One to Watch: Nickolas Butler

I took Shotgun Lovesongs with me to Florida after the Oscars last year, with no intention of actually reading it. I was so exhausted from the media tour and all of that and I just cracked open the spine and gave it a shot, and I was hooked, almost immediately, by the quiet and simple prose. It seemed so honest, it seemed so real. It wasn’t trying too hard. Before I knew it I had fallen in love with all of these characters. I read it on a beach, I read it straight through in one day — I just couldn’t stop.

I had just attended the Oscars and it was a very heady experience for me, not that I had the type of fame that the character, Lee (or Bon Iver) has. There were moments at the Oscars when I watched celebrities on the red carpet play a role and then as soon as the cameras were off they became somebody else entirely, in front of my eyes. The way Lee just craves normalcy, that was something that I felt was brilliant.

The idea of fame was something that at that point, I was thinking about for the first time. It was wonderful to go to the Oscars and go to the parties and stand at the bar next to Quentin Tarantino, but there was part of me that just wanted to return home and write the next novel. So the idea of balancing those two things — you know, when you make art and you have success and you’re thrust into the limelight, trying to return to where your heart is, where the art comes from — I think I could relate to that.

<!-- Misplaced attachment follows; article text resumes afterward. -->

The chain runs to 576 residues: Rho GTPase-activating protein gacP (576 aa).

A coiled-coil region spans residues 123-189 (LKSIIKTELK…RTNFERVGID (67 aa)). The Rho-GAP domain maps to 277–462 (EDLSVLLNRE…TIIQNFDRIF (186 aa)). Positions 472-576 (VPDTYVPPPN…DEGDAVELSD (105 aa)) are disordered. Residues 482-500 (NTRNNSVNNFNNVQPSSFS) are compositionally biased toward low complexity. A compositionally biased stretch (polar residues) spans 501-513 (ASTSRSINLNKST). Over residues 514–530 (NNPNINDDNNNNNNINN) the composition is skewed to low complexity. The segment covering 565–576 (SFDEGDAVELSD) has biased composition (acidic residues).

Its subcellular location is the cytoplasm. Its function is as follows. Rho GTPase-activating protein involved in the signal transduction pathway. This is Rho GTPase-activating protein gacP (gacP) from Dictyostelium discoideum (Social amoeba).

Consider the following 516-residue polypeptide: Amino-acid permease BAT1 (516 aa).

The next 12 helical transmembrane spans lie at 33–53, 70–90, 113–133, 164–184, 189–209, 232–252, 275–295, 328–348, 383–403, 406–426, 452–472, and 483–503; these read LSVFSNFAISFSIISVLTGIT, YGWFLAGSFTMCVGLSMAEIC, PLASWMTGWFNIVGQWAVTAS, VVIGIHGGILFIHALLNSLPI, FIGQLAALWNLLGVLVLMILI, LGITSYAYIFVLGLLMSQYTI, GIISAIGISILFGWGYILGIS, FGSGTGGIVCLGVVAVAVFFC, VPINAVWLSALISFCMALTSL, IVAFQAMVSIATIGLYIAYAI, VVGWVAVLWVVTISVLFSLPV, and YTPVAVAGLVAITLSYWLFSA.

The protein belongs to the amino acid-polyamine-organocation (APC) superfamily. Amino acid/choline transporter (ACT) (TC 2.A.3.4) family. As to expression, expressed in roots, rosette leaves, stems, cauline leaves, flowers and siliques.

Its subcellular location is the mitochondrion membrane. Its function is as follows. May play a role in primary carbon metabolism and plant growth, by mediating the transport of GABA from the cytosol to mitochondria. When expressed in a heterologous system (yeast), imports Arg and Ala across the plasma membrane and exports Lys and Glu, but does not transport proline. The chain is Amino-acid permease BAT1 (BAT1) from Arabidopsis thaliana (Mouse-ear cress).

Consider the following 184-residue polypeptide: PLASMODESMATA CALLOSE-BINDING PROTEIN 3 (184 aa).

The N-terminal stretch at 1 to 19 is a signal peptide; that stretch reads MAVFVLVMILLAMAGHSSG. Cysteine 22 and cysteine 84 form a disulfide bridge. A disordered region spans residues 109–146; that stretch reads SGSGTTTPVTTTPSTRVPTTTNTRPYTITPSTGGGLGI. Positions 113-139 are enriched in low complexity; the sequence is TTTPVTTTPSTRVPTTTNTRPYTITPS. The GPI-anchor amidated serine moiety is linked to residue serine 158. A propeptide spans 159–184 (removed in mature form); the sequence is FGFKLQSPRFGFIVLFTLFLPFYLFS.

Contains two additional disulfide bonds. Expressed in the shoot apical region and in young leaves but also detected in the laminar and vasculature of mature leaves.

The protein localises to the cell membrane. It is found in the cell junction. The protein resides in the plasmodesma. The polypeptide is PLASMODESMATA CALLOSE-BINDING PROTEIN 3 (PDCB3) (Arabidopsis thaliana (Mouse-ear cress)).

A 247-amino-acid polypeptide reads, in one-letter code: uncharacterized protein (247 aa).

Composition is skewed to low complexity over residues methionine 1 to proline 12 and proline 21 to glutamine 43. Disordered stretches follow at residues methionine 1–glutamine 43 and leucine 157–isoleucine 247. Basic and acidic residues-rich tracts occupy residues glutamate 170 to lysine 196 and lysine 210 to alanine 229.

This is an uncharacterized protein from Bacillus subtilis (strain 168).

I always say to young novelists that the best thing you can do, if you can find it, is to present an authentic version of who you really are. I think that we all have stories to tell and part of writing is coming to terms with what type of storyteller you are going to be. That’s one of the things that really struck me about Shotgun Lovesongs. I have never met Nickolas but after reading his book I felt like I knew him. When I read his book it just seemed so authentic. I wasn’t surprised to find out later about all the time that he spent driving around that area, and living in that area.

I’ve never been to Wisconsin but I write about Philadelphia, which is where I grew up. I have a love for Philly, but it’s also sometimes hard for me to be there, it’s sometimes hard for me to write there — and when I go back home, it doesn’t always match my memory of being home. I think that’s exactly what happens with the characters in this book.

 

Shotgun Lovesongs by Nickolas Butler is published by Picador.

Matthew Quick’s debut novel was adapted into the Oscar winning film, Silver Linings Playbook. His next book , The Good Luck of Now, will be published in November.

 


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